Author Interview: Leigh Bardugo

Leigh Bardugo

Leigh Bardugo, author of the Grisha trilogy, is taking us on yet another engrossing ride with the novel, SIX OF CROWS. The book follows six outcasts as they are part of one impossible heist…and you’ll be on the edge of your seat as you read it. We spoke to Leigh about the book and her excitement about its release.

What makes you the most excited about SIX OF CROWS?

I’m ready to take readers somewhere new. The Grisha Trilogy was very much a “chosen one” story—grand destinies, kings, queens, revolutions. But the characters in Six of Crows aren’t looking to save the world. They’re just six kids who happen to be stronger together than they are apart—and who are all in desperate enough situations to try to pull off an impossible heist. I can’t even really call them heroes because this is a story where the bad guys are the good guys.

Your books feature quite the engrossing fantasy world. What’s your inspiration?

Thank you! The trilogy was heavily inspired by Russian history and folklore. The new books draw on everything from Amsterdam to Las Vegas, to the slums of Victorian London. I honestly never know where inspiration will come from. I read a lot of non-fiction. Music is huge. And never underestimate the power of a good road trip.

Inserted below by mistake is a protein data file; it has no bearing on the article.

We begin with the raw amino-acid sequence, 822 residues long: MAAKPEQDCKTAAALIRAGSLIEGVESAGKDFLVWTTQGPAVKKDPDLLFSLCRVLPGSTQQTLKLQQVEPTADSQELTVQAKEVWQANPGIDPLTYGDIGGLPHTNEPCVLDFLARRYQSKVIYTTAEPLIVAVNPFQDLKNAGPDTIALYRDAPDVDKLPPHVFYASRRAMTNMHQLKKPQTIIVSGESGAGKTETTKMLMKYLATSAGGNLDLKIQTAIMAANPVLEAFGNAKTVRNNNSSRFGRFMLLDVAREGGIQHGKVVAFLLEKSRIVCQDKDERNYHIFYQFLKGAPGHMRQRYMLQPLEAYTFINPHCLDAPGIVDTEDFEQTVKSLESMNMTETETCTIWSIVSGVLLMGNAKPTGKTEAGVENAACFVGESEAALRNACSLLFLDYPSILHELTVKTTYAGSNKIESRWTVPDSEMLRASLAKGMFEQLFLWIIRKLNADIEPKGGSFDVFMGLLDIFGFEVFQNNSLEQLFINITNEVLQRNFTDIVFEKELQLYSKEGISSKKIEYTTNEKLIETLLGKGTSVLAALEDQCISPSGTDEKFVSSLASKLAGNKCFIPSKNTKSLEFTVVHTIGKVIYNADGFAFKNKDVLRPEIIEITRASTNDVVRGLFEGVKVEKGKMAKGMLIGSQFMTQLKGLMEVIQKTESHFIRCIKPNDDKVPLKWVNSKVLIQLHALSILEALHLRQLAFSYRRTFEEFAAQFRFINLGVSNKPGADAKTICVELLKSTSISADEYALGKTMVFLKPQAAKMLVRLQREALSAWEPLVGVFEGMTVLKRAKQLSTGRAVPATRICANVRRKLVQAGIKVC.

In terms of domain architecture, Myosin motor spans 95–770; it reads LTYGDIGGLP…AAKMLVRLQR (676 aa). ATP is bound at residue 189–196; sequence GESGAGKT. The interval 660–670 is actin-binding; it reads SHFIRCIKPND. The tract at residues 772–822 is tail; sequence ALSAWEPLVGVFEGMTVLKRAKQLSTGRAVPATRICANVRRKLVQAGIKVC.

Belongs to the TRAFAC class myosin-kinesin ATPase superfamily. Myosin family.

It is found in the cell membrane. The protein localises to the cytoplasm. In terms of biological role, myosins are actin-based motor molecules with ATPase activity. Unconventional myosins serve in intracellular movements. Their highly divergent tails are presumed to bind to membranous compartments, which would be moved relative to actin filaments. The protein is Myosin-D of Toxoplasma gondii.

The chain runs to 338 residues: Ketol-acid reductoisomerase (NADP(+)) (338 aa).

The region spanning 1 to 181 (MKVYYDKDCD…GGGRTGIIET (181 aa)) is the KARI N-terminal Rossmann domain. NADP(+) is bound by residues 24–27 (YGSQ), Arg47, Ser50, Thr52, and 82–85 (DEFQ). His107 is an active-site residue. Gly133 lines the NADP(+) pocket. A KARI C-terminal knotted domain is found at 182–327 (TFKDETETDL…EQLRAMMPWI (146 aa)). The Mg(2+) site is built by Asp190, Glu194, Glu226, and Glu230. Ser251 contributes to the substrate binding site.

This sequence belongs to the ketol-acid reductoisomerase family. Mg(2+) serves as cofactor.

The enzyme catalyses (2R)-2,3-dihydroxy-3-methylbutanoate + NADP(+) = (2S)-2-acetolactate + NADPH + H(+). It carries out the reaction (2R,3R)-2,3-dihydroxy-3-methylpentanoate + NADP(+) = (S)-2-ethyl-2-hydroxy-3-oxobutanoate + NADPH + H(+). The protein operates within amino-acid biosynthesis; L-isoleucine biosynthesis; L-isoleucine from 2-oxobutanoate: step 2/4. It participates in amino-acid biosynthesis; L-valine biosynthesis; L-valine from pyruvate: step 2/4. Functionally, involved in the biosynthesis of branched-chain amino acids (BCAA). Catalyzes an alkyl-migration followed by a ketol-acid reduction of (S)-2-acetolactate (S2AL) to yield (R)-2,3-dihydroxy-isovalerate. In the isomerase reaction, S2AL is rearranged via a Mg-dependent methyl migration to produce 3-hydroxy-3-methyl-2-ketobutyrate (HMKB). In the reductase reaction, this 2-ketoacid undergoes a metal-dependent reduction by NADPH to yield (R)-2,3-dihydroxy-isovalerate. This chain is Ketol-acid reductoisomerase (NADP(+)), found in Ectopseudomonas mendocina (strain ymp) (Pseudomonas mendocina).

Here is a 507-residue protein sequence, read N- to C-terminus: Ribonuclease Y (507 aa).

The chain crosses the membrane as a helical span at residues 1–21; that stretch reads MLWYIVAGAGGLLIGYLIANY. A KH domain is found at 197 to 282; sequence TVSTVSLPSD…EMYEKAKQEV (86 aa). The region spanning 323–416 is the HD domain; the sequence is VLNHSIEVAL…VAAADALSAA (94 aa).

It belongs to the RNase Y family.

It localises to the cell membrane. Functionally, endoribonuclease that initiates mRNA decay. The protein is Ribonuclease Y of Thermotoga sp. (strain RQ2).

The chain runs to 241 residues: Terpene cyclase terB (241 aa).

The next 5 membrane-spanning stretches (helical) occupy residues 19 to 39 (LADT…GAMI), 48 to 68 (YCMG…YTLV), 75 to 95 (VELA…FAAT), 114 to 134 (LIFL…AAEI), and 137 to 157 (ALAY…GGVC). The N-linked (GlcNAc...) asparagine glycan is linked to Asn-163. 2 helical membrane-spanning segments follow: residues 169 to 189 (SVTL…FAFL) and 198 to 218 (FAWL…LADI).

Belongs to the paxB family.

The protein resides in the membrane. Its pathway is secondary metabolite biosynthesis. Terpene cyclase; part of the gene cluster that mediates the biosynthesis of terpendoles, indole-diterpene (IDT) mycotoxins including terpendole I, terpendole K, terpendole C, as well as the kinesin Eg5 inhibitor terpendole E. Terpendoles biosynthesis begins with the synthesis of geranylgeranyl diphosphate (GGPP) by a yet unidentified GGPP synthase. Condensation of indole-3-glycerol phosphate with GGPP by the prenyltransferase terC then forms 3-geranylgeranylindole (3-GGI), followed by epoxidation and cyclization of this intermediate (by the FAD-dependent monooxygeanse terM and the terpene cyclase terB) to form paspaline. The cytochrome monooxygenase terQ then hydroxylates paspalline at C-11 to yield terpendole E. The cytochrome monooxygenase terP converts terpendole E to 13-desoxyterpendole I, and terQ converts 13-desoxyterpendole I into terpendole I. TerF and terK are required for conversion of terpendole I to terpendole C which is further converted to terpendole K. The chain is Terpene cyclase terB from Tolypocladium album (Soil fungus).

“Six Of Crows” follows six outcasts. Have you ever felt like an outcast yourself? 

I remember starting the seventh grade and how fast things felt horribly wrong. I just didn’t understand the rules of the new world I was in. I didn’t dress right. I didn’t like the right things. I did a good job of pretending I didn’t care, but every day felt like a battle. Honestly, I thought life might just always be like that, that I’d never quite feel at home even among my friends. But really I just needed to get out of my tiny little school and go find my tribe of glorious weirdos.

What are some of your favorite YA authors? 

Gene Yang, Laini Taylor, Jandy Nelson, Holly Black, Jason Reynolds, Sarah Rees Brennan, Marie Lu, Robin LaFevers, Laura Lam, Rainbow Rowell, Victoria Schwab, Maggie Stiefvater, and I’m loving new books by Adam Silvera, Sabaa Tahir, and Amie Kaufman and Jay Kristoff. Honestly, I could go on all day. There is so much great stuff happening in YA.

SIX OF CROWS features a lot of world building. Any advice for authors who are seeking to create magical worlds of their own? 

Don’t let the world get in the way of the story. Get the basics down and dig into your draft. When you have questions or you’re not sure how something works, write a note to yourself and move on. Too often, I see people get bogged down in mapping out every last detail of a world before they ever get to the story, when really the story is the most important part.

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